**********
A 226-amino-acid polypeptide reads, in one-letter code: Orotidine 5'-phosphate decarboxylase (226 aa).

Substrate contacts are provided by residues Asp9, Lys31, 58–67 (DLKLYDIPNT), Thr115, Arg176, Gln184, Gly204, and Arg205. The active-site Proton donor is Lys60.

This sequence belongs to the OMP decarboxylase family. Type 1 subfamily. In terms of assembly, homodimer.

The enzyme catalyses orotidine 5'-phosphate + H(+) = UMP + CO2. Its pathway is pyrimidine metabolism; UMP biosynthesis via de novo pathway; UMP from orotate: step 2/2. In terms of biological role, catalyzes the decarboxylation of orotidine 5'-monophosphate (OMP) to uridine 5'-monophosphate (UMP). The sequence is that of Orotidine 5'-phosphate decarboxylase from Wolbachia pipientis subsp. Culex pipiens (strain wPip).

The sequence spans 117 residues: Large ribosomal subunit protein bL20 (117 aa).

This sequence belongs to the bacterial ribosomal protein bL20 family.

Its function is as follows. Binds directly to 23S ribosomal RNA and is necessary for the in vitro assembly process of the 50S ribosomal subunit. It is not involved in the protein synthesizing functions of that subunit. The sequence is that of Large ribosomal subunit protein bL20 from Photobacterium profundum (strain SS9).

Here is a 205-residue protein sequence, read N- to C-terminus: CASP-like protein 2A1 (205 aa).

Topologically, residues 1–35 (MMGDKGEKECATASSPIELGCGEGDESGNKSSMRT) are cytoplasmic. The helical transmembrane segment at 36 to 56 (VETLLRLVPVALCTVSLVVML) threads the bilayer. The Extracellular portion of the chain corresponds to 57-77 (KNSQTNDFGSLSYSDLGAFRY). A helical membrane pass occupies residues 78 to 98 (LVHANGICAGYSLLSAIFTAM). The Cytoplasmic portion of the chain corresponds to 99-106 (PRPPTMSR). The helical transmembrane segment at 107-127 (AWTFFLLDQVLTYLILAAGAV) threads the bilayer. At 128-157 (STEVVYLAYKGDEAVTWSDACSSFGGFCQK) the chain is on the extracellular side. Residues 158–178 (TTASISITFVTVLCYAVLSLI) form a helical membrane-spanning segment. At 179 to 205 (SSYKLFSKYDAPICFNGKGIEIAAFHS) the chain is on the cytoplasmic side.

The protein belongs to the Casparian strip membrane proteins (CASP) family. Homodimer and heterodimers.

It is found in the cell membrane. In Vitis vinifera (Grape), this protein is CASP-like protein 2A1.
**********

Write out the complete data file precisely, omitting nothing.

A 226-amino-acid polypeptide reads, in one-letter code: Orotidine 5'-phosphate decarboxylase (226 aa).

Substrate contacts are provided by residues Asp9, Lys31, 58–67 (DLKLYDIPNT), Thr115, Arg176, Gln184, Gly204, and Arg205. The active-site Proton donor is Lys60.

This sequence belongs to the OMP decarboxylase family. Type 1 subfamily. In terms of assembly, homodimer.

The enzyme catalyses orotidine 5'-phosphate + H(+) = UMP + CO2. Its pathway is pyrimidine metabolism; UMP biosynthesis via de novo pathway; UMP from orotate: step 2/2. In terms of biological role, catalyzes the decarboxylation of orotidine 5'-monophosphate (OMP) to uridine 5'-monophosphate (UMP). The sequence is that of Orotidine 5'-phosphate decarboxylase from Wolbachia pipientis subsp. Culex pipiens (strain wPip).

The sequence spans 117 residues: Large ribosomal subunit protein bL20 (117 aa).

This sequence belongs to the bacterial ribosomal protein bL20 family.

Its function is as follows. Binds directly to 23S ribosomal RNA and is necessary for the in vitro assembly process of the 50S ribosomal subunit. It is not involved in the protein synthesizing functions of that subunit. The sequence is that of Large ribosomal subunit protein bL20 from Photobacterium profundum (strain SS9).

Here is a 205-residue protein sequence, read N- to C-terminus: CASP-like protein 2A1 (205 aa).

Topologically, residues 1–35 (MMGDKGEKECATASSPIELGCGEGDESGNKSSMRT) are cytoplasmic. The helical transmembrane segment at 36 to 56 (VETLLRLVPVALCTVSLVVML) threads the bilayer. The Extracellular portion of the chain corresponds to 57-77 (KNSQTNDFGSLSYSDLGAFRY). A helical membrane pass occupies residues 78 to 98 (LVHANGICAGYSLLSAIFTAM). The Cytoplasmic portion of the chain corresponds to 99-106 (PRPPTMSR). The helical transmembrane segment at 107-127 (AWTFFLLDQVLTYLILAAGAV) threads the bilayer. At 128-157 (STEVVYLAYKGDEAVTWSDACSSFGGFCQK) the chain is on the extracellular side. Residues 158–178 (TTASISITFVTVLCYAVLSLI) form a helical membrane-spanning segment. At 179 to 205 (SSYKLFSKYDAPICFNGKGIEIAAFHS) the chain is on the cytoplasmic side.

The protein belongs to the Casparian strip membrane proteins (CASP) family. Homodimer and heterodimers.

It is found in the cell membrane. In Vitis vinifera (Grape), this protein is CASP-like protein 2A1.